Getting justice; finding freedom

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Anti-Slavery International’s Sally Kilner on how girls in Nepal are accessing justice after being sexually exploited.

Image by hadynyah via iStock
2 September 2020

Aged 16, Binsa* decided she needed to support her family financially. {Near to her home was a hotel needing staff} and she started to work cleaning rooms and washing clothes. The hotel also offered Binsa accommodation. After the first month, Binsa stopped receiving her pay. Soon after, the hotel owner forced himself on her, later bringing guests to do the same, and filming videos of sexual acts against Binsa’s wishes.

“He used to slap me, hit me and threatened he would tell others and that I would be unable to show my face to them. I did not have the confidence to run away. There were just as many problems at home.”

In Nepal, many girls experience child sexual exploitation and trafficking. Several elements such as poverty, lack of education and cultural trends, including social prejudices and structural barriers, make child sexual exploitation a growing occurrence in Nepal. The 2015 earthquake further increased the vulnerability of girls to being exploited or trafficked.

Anti-Slavery International has been working with Children-Women in Social Service and Human Rights (CWISH) and Samrakshak Samuha Nepal (SASANE) to prevent the trafficking of children and young people into child sexual exploitation, and to ensure perpetrators are being held accountable. As part of this two-year project, we have published a study on the experiences of child sexual exploitation and trafficking, and the barriers they face to receive justice against their trafficker.

Eventually, Binsa reached out to a friend for help. Her friend reported the case to her uncle, a policeman. Many girls like Binsa do manage to escape from their situation of exploitation, but very few of them ever see justice. The lack of access to justice is rooted in the wider cultural and social barriers.

Experts interviewed for this study estimate that the overwhelming majority of child sexual exploitation and trafficking cases (approximately 95%) are never reported to authorities. Discrimination against women and girls, especially those of the marginalised Dalit caste, together with the stigmatisation of their experiences, prevents them from coming forward.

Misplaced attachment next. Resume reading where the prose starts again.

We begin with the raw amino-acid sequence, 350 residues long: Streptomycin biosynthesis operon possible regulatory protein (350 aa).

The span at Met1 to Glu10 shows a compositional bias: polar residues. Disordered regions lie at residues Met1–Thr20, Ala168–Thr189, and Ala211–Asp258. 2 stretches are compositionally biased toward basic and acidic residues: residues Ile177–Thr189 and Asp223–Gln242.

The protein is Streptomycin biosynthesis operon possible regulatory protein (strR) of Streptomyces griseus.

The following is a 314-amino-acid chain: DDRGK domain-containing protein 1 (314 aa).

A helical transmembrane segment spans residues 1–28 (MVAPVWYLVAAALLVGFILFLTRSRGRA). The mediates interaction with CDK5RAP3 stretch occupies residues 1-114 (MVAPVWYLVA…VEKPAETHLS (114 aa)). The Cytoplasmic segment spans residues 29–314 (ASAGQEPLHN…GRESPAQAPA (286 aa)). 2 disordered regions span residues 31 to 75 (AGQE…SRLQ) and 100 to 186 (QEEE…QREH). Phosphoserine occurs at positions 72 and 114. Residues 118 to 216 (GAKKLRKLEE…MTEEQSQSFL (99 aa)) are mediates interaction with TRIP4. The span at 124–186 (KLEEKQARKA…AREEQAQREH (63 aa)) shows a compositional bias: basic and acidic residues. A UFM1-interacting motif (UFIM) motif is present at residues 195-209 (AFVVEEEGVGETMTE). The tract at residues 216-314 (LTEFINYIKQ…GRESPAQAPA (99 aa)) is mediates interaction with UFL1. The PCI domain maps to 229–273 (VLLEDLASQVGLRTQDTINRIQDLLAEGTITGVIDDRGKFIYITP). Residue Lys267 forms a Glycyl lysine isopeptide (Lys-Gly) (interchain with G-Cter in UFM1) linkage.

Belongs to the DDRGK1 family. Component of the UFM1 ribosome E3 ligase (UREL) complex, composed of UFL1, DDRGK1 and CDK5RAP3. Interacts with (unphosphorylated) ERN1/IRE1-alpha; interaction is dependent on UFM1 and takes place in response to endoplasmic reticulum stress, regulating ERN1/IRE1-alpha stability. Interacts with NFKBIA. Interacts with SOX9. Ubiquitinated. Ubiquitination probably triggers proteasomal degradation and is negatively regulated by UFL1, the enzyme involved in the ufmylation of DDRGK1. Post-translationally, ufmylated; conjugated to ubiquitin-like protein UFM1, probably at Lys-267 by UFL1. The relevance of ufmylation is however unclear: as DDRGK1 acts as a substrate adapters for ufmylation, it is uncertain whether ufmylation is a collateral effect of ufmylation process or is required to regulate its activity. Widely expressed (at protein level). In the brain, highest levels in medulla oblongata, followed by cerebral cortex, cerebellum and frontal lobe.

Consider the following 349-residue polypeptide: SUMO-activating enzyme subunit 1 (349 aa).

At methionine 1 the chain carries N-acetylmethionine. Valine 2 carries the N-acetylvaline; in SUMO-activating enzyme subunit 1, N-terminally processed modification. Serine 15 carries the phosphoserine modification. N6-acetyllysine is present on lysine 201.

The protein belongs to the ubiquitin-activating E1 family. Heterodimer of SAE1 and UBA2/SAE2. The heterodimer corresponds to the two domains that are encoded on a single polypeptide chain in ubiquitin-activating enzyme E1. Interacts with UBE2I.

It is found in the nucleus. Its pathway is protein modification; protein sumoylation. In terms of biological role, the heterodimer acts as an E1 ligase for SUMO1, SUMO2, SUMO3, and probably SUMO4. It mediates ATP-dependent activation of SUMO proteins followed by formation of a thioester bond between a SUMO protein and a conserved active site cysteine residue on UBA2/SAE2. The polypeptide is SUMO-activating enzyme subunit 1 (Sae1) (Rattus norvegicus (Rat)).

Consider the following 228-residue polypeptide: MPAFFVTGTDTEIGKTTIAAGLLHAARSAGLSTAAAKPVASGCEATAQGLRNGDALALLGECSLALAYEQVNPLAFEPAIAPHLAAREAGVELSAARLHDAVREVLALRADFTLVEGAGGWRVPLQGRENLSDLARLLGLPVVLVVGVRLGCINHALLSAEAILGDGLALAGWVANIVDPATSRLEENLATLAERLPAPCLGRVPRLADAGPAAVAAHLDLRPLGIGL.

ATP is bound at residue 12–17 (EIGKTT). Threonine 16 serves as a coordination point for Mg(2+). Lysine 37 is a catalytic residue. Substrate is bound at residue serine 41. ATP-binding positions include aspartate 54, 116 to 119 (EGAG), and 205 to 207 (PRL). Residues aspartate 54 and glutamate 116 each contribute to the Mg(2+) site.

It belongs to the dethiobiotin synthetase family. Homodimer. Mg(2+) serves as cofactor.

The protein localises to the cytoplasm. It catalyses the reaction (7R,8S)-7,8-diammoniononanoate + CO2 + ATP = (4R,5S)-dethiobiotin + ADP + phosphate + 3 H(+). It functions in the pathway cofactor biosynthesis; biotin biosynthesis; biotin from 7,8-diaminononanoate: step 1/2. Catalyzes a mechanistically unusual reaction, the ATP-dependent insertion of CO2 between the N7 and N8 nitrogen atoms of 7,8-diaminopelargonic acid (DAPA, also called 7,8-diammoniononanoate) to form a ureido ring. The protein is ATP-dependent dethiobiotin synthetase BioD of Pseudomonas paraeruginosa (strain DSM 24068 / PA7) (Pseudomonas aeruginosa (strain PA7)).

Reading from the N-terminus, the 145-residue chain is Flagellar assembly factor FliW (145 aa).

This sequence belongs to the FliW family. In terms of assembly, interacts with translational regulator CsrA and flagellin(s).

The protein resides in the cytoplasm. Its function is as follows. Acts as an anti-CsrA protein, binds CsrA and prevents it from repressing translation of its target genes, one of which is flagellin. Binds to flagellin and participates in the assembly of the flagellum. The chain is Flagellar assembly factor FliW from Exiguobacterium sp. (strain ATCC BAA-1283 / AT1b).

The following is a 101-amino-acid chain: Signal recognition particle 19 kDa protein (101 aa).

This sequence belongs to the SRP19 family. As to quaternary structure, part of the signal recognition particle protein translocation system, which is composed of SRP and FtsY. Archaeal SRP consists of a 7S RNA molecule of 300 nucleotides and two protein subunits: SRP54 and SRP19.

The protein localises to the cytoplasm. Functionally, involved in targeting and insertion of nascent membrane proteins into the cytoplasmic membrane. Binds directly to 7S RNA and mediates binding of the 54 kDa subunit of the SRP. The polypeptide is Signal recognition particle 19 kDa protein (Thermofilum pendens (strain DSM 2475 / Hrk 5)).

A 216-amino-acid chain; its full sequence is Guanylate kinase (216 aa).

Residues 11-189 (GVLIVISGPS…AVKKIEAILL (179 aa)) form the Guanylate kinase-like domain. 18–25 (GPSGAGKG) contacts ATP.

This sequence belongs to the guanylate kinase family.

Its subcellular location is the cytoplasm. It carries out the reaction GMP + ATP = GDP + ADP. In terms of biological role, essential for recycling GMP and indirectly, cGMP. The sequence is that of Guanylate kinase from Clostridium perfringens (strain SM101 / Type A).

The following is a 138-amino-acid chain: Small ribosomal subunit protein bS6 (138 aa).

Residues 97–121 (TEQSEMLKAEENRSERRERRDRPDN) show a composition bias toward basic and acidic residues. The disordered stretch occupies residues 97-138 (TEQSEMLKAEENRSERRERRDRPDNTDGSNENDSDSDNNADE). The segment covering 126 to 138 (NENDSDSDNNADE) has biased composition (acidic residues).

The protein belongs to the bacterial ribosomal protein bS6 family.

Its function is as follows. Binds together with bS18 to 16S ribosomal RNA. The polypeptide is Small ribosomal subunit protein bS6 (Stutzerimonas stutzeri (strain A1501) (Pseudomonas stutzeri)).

Even when survivors do manage take initial steps to get legal help, navigating the Nepali judicial system is extremely complex and can become overwhelming. It is a daunting arena that is not only difficult to comprehend but also difficult to progress through.

Children’s experiences of justice depend on the extent to which systems are child friendly, with the police being the gatekeepers of the process. Police failure to recognise such cases as serious crimes poses a major obstacle in accessing justice. Yet we see green shoots of positive change, with the Nepal Police being open to change and accepting recommendations from our research.

After Binsa managed to file her case, the perpetrator was arrested for human trafficking and jailed for life.

“I felt so relieved when I was informed by my friend’s uncle that he was in jail”

Binsa is now being supported by an NGO to study law as she wants to help others who have faced exploitation.

Endings like Binsa’s are rare in Nepal. Therefore we are urging the government to recognise the reality of child survivor experiences, like Binsa’s, by making the judicial process more child-friendly, and by identifying and eliminating child and gender-based discrimination within the institutions responsible for delivering justice.

*Name changed

Read the full report

Overcoming barriers for child survivors of sexual exploitation and trafficking accessing justice in Nepal.

Read more

Key recommendations from the report:

  • Education on the dangers of child sexual exploitation should be expanded in school curriculum, with a focus on at-risk children. Outreach programmes building partnerships and good relations between police and children’s clubs should be rolled out.
  • Provide reintegration programming for survivors of child sexual exploitation and trafficking to help them reintegrate into their own communities following their exploitation.
  • Ensure that local NGO and government service providers develop protocols on how to respond where a child discloses exploitation.
  • Capacity of police officers, court official and civil servants should be built by implementing and enhancing sensitivity training.
  • Adequate resources must be allocated to child sexual exploitation cases to ensure victim’s safety and wellbeing.
  • The Government of Nepal should implement financial penalties for individuals and groups that try to interfere in the justice process or threaten victims.
  • New systems and processes must be established to help the police effectively record and investigate reports of child sexual exploitation. This should include the process for reporting the crime by the victim, including cost-free scribes dedicated to help survivors file such reports.